Beacon in animal welfare
In the ongoing fight against animal cruelty, neglect, overpopulation, and homelessness, Petlandia is a beacon of justice and compassion. Here, we have a long history of passing laws and supporting programs that save lives.
Milestone for Oregon Humane Society
As the region’s oldest animal welfare organization, OHS has been fighting animal cruelty since before Portland had paved streets. This year, as the organization marks its 150th birthday, its Portland shelter achieves some of the highest pet adoption numbers in the western US and supports Oregon’s only dedicated team of animal cruelty investigators.
In 1884 and 1885, when mistreated horses used in farming and transportation were a common concern, OHS helped pass the first statewide humane laws. Legislators signed a law imposing a $100 fine and/or 60 days in jail for “Whoever overdrives, overloads, deprives of necessary sustenance, or cruelly beats” an animal.
Today, OHS Staff Attorney and Investigative Lead Emily Lewis says the region’s animal-friendly laws make Oregon a leader. Senate Bill 6 is a celebrated example, and one of Lewis’ favorites in her seven years at OHS. In that groundbreaking 2013 bill, lawmakers increased penalties for certain crimes against animals. It’s significant, she says, in that it “captures Oregonians’ reverence and respect for animals, acknowledging that they’re sentient, and experience pain, stress, and fear. They’re not just regular evidence in a case.”
Oregon is progressive for adding to the list of violations that are felonies, Lewis continues. “If someone has a prior conviction for certain domestic violence crimes, it can make an animal abuse crime a felony versus a misdemeanor. Also, if committed in front of a minor, that’s acknowledged.”
Lewis says she can’t imagine working in any other part of the country, but even in humane-minded Oregon, there’s always more to do. One example is the Oregon pre-conviction forfeiture law, which lets judges and humane agencies put animals in new homes while their alleged abusers await trial. In the past, shelters sometimes held animals in limbo for months or years while the legal wheels slowly turned. “Almost every year we work to make it stronger and more applicable to the cases and issues we’re seeing,” Lewis says.
At the shelter and on her unique team of law enforcement officers, Lewis says, “We’re always looking to help more.”
Fences for Fido Unleashes a Humane Trend
When a dozen Portland friends teamed up in May 2009 to build a free fenced yard for a dog named Chopper, they unleashed more than a dog. The friendly yellow Lab mix had watched the world go by from the end of a chain because his family couldn’t afford to fence their corner lot.
When news outlets picked up Chopper’s story, urgent pleas to help other dogs flooded in, citing dogs who had languished alone on chains, exposed to the elements, sometimes for many years.
Volunteers — this writer included — recall that the work took on a life of its own. As they formed the Portland-based nonprofit, Fences For Fido, and scrambled to meet the unrelenting need, the momentum seemed to pick them up and run with them.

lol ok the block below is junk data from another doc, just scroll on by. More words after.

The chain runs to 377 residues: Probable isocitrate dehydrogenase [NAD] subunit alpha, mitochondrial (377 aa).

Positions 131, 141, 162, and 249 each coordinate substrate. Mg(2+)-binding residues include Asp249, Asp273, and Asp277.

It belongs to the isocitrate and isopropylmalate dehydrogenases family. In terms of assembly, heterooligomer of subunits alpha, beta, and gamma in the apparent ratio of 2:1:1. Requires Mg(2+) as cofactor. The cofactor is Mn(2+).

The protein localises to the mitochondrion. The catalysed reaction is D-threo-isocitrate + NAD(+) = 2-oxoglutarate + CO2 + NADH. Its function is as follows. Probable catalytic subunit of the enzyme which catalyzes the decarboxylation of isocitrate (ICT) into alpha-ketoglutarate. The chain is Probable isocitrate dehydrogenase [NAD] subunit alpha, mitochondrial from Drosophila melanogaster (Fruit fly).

Less than a decade later, that group of friends has ballooned to several hundred volunteers who’ve unleashed more than 1800 dogs in Oregon and SW Washington. They’ve also helped change Oregon tether laws and inspired others across the country to follow suit.
Oregon House Bill 2783 took effect January 1, 2014, restricting the number of hours a dog could be tethered to a stationary object and clarifies legal requirements for appropriate animal housing, bedding, and care.
In the years since, states and communities across the US have seen a proliferation of 90-plus laws either limiting or fully banning the practice of keeping dogs on chains. Fences For Fido volunteers supported many of those changes, guiding activists, providing sample bill language, and sharing tips through the group’s outreach effort, dubbed “Unchained Planet.”
Multnomah County Folds Up the Circus Tent
Responding to pleas from animal advocates and a flood of testimony and letters from residents, Multnomah County Commissioners voted unanimously July 12 to ban circuses and traveling shows that use exotic animals.
Local resident Andrea Kozil launched the effort in March, approaching Commissioner Sharon Meieran with proposed language for an ordinance. “Wild or exotic animals used in traveling animal displays suffer severe and extended confinement,” Kozil says, and the acts perpetuate the demand for the sale and breeding of the animals. After visiting an exotic animal show to see the practices for herself, Meieran told Kozil she’d champion the ban.
Portland resident Kelly Peterson, who works for the Humane Society of the United States, says her organization counts a total of 137 US communities and four states with similar bans. “I’m so pleased that Multnomah County has been added to such a distinguished list, especially since Oregon continues to be ranked as the second most animal-friendly state in the nation.”
- Michelle Blake